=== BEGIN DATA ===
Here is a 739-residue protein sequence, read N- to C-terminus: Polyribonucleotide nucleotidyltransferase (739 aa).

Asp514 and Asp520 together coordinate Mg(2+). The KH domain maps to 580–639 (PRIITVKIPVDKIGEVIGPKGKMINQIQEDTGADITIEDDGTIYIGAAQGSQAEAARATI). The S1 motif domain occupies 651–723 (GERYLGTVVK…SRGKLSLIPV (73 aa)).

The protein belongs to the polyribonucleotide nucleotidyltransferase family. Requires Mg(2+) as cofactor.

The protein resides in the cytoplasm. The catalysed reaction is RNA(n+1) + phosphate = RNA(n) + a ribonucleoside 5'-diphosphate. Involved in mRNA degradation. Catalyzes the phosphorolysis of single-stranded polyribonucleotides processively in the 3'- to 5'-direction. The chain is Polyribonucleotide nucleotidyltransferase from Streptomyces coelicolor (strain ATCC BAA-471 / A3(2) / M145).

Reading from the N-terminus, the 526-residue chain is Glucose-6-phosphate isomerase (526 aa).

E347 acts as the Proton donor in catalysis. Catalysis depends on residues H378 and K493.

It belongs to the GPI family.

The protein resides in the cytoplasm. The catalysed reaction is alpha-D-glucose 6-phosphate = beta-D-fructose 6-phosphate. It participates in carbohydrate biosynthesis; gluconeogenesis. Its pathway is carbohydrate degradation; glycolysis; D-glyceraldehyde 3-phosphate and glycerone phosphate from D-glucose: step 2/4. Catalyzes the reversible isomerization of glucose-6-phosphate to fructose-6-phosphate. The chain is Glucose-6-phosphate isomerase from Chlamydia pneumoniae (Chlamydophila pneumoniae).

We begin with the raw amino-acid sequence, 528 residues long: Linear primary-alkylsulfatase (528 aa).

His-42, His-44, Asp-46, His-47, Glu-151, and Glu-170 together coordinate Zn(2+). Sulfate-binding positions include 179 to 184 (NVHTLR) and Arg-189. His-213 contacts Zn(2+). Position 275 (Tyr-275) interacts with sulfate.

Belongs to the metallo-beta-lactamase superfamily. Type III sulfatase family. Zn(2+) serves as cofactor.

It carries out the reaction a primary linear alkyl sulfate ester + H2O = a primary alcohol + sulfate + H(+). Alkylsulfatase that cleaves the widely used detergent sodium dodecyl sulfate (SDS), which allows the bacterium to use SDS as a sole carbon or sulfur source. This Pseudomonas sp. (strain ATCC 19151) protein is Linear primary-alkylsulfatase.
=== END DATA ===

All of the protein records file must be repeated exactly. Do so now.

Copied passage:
Here is a 739-residue protein sequence, read N- to C-terminus: Polyribonucleotide nucleotidyltransferase (739 aa).

Asp514 and Asp520 together coordinate Mg(2+). The KH domain maps to 580–639 (PRIITVKIPVDKIGEVIGPKGKMINQIQEDTGADITIEDDGTIYIGAAQGSQAEAARATI). The S1 motif domain occupies 651–723 (GERYLGTVVK…SRGKLSLIPV (73 aa)).

The protein belongs to the polyribonucleotide nucleotidyltransferase family. Requires Mg(2+) as cofactor.

The protein resides in the cytoplasm. The catalysed reaction is RNA(n+1) + phosphate = RNA(n) + a ribonucleoside 5'-diphosphate. Involved in mRNA degradation. Catalyzes the phosphorolysis of single-stranded polyribonucleotides processively in the 3'- to 5'-direction. The chain is Polyribonucleotide nucleotidyltransferase from Streptomyces coelicolor (strain ATCC BAA-471 / A3(2) / M145).

Reading from the N-terminus, the 526-residue chain is Glucose-6-phosphate isomerase (526 aa).

E347 acts as the Proton donor in catalysis. Catalysis depends on residues H378 and K493.

It belongs to the GPI family.

The protein resides in the cytoplasm. The catalysed reaction is alpha-D-glucose 6-phosphate = beta-D-fructose 6-phosphate. It participates in carbohydrate biosynthesis; gluconeogenesis. Its pathway is carbohydrate degradation; glycolysis; D-glyceraldehyde 3-phosphate and glycerone phosphate from D-glucose: step 2/4. Catalyzes the reversible isomerization of glucose-6-phosphate to fructose-6-phosphate. The chain is Glucose-6-phosphate isomerase from Chlamydia pneumoniae (Chlamydophila pneumoniae).

We begin with the raw amino-acid sequence, 528 residues long: Linear primary-alkylsulfatase (528 aa).

His-42, His-44, Asp-46, His-47, Glu-151, and Glu-170 together coordinate Zn(2+). Sulfate-binding positions include 179 to 184 (NVHTLR) and Arg-189. His-213 contacts Zn(2+). Position 275 (Tyr-275) interacts with sulfate.

Belongs to the metallo-beta-lactamase superfamily. Type III sulfatase family. Zn(2+) serves as cofactor.

It carries out the reaction a primary linear alkyl sulfate ester + H2O = a primary alcohol + sulfate + H(+). Alkylsulfatase that cleaves the widely used detergent sodium dodecyl sulfate (SDS), which allows the bacterium to use SDS as a sole carbon or sulfur source. This Pseudomonas sp. (strain ATCC 19151) protein is Linear primary-alkylsulfatase.